I love my boss, he really leads by example and doesn't expect anything from us he wouldn't do himself.
I'm inspired by my daughter. She is an amazing, strong woman, clever and tenacious, she doesn't think she can't do anything! I love that about her.
AND my husband. Besides accepting that I came with lots of baggage (three kids under 6), he has supported me and believed in me along the journey. When offered the opportunity in London he gave up his job so I could take it.
Firstly, I never finished high school, I was a restless teen and wasn’t really clear on what I wanted to be when I grew up - and some days I’m still not. If it wasn't for a friend's father recognising my potential and hunger to learn, I would never have gotten into technology. But for a long time, I felt like I wasn't good enough, wasn't smart enough to be taken seriously. In my 30s I worked for a company called Cybergraphics, a newspaper publishing software company, and I was always being challenged - I constantly didn’t know. Author, Emma Isaacs, has just written a book called Winging It. That was my life in my 30s…and even in my 40s. A lot of the time I said, “I don't know how that works, but I’m just going to jump in and give it a go”. Being a 'learner' is a good thing to be. For me, it reminds me to be open to the possibility, and not get trapped thinking I know everything because I've worked in a particular field for a long time. I also think that learning about a diverse range of things offers opportunities to think about how you can apply that learning in different situations and exposes you to different people and different perspectives along the way.
In my 20's, I got the opportunity to work for a property development company in their training department. This experience inspired me to enter University to get a degree in Industrial Education. I entered as a mature age student and studied part-time, but it was tough to fit it all in with working and looking after three little kids. I know now that a degree doesn't determine if you're clever or not, but it can limit how you, and how others see you if you let it. Education and learning have become a passion for me, and I try to ensure that I'm learning new things every year. Whether it's a cooking course, a photography lesson, watercolour painting, or a business education opportunity,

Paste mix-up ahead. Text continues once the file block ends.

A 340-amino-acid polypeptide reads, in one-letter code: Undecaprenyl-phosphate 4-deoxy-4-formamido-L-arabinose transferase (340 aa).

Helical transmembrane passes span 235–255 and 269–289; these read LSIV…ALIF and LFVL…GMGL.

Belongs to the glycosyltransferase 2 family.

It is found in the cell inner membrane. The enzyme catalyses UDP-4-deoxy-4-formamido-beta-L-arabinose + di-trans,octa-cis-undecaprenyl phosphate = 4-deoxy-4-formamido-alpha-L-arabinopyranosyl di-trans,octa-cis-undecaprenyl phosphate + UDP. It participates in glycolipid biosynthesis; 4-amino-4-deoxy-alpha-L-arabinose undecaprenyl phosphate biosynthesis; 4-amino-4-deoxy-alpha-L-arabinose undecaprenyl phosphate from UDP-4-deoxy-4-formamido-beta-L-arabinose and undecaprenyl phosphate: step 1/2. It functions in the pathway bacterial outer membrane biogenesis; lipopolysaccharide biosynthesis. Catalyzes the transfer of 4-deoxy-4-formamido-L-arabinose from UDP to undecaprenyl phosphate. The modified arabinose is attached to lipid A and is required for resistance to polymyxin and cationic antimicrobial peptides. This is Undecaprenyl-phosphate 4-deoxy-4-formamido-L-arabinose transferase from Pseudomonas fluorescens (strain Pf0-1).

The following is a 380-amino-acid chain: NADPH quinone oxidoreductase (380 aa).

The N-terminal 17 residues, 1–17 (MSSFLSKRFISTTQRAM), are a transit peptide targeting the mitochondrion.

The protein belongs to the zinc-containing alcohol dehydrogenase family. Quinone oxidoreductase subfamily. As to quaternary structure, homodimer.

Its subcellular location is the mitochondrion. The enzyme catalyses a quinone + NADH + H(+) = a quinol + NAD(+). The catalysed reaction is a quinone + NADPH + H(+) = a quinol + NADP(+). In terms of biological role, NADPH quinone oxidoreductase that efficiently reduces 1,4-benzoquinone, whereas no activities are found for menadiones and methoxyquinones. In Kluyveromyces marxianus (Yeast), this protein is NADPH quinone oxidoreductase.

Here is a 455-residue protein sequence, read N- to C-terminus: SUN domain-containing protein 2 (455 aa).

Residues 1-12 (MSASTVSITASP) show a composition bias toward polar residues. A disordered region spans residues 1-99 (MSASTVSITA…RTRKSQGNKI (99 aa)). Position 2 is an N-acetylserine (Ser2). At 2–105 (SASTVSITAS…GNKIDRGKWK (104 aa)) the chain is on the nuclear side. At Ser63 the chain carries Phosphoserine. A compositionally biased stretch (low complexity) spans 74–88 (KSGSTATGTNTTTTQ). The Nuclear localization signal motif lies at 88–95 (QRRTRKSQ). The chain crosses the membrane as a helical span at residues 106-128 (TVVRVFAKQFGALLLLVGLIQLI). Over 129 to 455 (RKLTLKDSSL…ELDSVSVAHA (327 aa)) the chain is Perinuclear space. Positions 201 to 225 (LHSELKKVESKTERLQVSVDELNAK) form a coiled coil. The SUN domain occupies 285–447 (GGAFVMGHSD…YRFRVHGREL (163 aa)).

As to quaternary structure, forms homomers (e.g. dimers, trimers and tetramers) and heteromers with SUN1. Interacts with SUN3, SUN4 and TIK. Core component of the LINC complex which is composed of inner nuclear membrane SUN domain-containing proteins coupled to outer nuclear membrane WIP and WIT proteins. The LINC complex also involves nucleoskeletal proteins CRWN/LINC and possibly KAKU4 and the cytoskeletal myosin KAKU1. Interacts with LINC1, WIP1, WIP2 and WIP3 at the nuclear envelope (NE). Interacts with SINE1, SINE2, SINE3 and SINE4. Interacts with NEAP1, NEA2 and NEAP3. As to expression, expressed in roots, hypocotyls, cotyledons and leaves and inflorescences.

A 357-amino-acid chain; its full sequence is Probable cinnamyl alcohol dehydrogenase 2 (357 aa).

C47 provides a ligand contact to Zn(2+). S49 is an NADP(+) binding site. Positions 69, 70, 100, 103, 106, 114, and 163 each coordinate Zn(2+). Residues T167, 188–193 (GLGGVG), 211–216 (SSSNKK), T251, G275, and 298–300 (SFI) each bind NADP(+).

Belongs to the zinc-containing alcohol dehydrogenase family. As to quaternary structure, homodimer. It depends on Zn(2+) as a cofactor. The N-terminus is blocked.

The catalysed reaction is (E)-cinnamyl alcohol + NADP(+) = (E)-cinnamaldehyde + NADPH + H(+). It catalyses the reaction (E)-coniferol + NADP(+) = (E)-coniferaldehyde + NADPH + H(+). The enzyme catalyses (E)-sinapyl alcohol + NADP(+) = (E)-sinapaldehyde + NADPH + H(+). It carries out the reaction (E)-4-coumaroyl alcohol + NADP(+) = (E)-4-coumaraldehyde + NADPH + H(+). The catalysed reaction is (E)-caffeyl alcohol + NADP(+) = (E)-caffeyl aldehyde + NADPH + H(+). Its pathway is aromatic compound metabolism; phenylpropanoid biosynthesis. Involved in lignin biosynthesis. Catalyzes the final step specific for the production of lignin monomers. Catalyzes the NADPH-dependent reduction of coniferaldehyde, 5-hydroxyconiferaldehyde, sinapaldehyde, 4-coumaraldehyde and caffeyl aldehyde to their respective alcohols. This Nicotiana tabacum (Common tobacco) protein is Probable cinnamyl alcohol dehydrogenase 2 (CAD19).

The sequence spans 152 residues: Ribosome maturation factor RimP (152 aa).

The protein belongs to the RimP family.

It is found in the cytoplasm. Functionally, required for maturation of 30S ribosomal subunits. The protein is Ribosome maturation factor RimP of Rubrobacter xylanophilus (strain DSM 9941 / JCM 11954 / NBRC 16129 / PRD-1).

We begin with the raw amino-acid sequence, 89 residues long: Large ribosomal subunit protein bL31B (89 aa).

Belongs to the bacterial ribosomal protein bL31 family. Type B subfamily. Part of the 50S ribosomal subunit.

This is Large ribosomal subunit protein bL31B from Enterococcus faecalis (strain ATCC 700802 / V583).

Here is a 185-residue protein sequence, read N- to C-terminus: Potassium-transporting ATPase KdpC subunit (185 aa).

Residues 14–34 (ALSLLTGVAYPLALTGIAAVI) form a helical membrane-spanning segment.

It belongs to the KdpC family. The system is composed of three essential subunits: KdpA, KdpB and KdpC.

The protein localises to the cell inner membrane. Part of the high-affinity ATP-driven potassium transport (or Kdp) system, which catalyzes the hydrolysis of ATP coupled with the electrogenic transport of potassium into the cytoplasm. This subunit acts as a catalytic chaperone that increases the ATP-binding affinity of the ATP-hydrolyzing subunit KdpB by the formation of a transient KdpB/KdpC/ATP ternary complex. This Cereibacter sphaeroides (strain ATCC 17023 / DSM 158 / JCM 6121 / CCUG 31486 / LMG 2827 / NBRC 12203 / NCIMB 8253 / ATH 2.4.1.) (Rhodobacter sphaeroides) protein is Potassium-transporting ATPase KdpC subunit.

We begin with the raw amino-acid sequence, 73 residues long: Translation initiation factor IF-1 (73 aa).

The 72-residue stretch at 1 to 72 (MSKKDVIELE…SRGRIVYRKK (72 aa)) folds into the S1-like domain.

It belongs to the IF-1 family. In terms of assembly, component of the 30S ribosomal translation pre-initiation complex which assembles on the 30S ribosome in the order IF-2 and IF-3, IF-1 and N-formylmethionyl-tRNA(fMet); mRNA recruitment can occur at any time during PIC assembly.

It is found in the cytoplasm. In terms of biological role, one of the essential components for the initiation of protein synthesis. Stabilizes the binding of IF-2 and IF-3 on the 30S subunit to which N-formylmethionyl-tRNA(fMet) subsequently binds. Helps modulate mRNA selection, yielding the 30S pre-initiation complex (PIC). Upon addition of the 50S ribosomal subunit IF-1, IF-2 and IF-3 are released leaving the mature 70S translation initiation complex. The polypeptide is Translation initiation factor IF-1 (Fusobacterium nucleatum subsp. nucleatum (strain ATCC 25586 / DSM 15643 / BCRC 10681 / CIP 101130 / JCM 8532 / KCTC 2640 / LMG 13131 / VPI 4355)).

Secondly, I became a single parent at the age of 29. I wanted a life where I could support my kids and not rely on others for support, but this wasn't possible, particularly as my career moved more into the male-dominated IT industry. Meetings held later in the day when I needed to be collecting kids, travel expectations to take advantage of opportunities that highlighted and exposed my ability to others, and just generally being able to socialise to build a network when I couldn't stay beyond office hours was tough. The hardest part was being confident that the value I provided would outweigh what others may see as challenges that would hinder my career path and growth. That's not an easy one, and only really got easier as I built confidence in the job I was doing and learned to ask for help.
That's a tough one at the moment, as I'm traveling a lot as I build out this new function. What I love about Salesforce is that I feel a sense of ownership in grabbing the time I can, when I can. Yesterday is a perfect example of that. I took the afternoon off to take my nephew and niece to a Captain's clinic for my favorite football club (the brainwashing has begun). I can be an active contributor in their life, and then come home, log on and do what I need to do when I need to do it. I never feel as though I'm on the clock, and that respect and belief from my boss that I know what I need to do and there is confidence I'll get it done is very empowering.
I've worked in organisations where you know that having an opinion or voicing a challenge to a certain way of thinking will impact how you are seen or treated by management or colleagues. Salesforce is completely the opposite. I think there is a moment when you realise that you can be authentic, that having an opinion (expressed with respect) is appreciated - expected - and that difference is embraced at Salesforce, which is incredibly powerful. For me, it's about acceptance, that faults, imperfections, the things that make me, me, are okay - and that makes you want to be your best self because you're not being judged on what you're not, you're being supported to be the best version of you. Ohana is real!
I also feel that, as part of being my best self, I have opportunities to share and give back. My real passion is mentoring and developing others, and I'm currently mentoring 6 people at the moment, both internal and external to Salesforce. What's interesting (I think) about mentoring, is how much you learn from those you mentor. I'm never sure who gets the better deal, but I'm pretty sure it's me. Mentoring provides a unique opportunity to think about challenges and approaches that you may not have considered, and continue learning how other people think and approach adversity.
My current side project is developing a program to help women in 'at risk' categories enter the Salesforce ecosystem. Working with our Salesforce partners and customers, and partnering with organisations such as Fitted for Work, we're looking at how we help recruit women into Admin and consultancy roles, helping to provide new pathways as we look to scale our ecosystem overall.
Two Dots - a puzzle video game. It's my little mini-break from reality.